Trump met the CEOs of several big pharmaceutical companies Tuesday and promised to reduce FDA regulation, in an effort to make it less difficult to get drugs approved for use. Trump also signed an executive order mandating that agencies cut two additional regulations for each new regulation they pass, without offering any insight how they could do so.
“We’re going to streamline the FDA,” Trump stated.
But Dr. David Kessler, who was the head FDA in the 1990s, stated the agency has already streamlined its drug approval process.
“Every administration for the last 40 years has talked about speeding up drug approval,” said Kessler.
The FDA now has four separate pathways to speed up the approval of drugs:
- Fast track
- Breakthrough therapy
- Accelerated approval
- Priority review
According to the FDA, it requires an average of 10 months for a new drug to get approved.
“The reality is, we have spent the last 3 decades speeding up the drug approval process,” stated Kessler.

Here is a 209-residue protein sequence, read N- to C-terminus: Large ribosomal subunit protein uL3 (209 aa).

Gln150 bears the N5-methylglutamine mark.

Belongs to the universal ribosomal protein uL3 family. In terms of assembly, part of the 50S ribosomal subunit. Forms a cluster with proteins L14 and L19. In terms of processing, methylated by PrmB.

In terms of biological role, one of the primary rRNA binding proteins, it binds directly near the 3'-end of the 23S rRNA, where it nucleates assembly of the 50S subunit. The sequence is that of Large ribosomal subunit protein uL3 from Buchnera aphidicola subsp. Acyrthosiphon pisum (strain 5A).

In reality, drugs get approved so quickly now that consumer protection groups are complaining. Groups howled last year when the FDA approved a controversial muscular dystrophy drug over the objections of its own advisers.
The 15-year figure is frequently cited by the industry as the time it takes to develop a drug from start to finish —not the FDA approval time, which is normally less than a year.
‘Reform existing laws’
Trump also stated he wanted to bring down drug prices, and stated one particular way to do that would be to bring drug manufacturing back to the United States. On the other hand, drug companies now make a lot of products overseas and get most of their supplies overseas, simply because it’s more affordable to do it that way.
Although it’s more affordable for the drug companies, Americans spend more on drugs than any other developed nation. Most other wealthy nations have government-run health care systems and negotiate for reduced drug costs. That would mean permitting Medicare to negotiate drug costs, but drug companies overwhelmingly oppose that, and Trump has sent mixed messages about whether or not he’d offer his support in letting the federal government negotiate what it pays for drugs.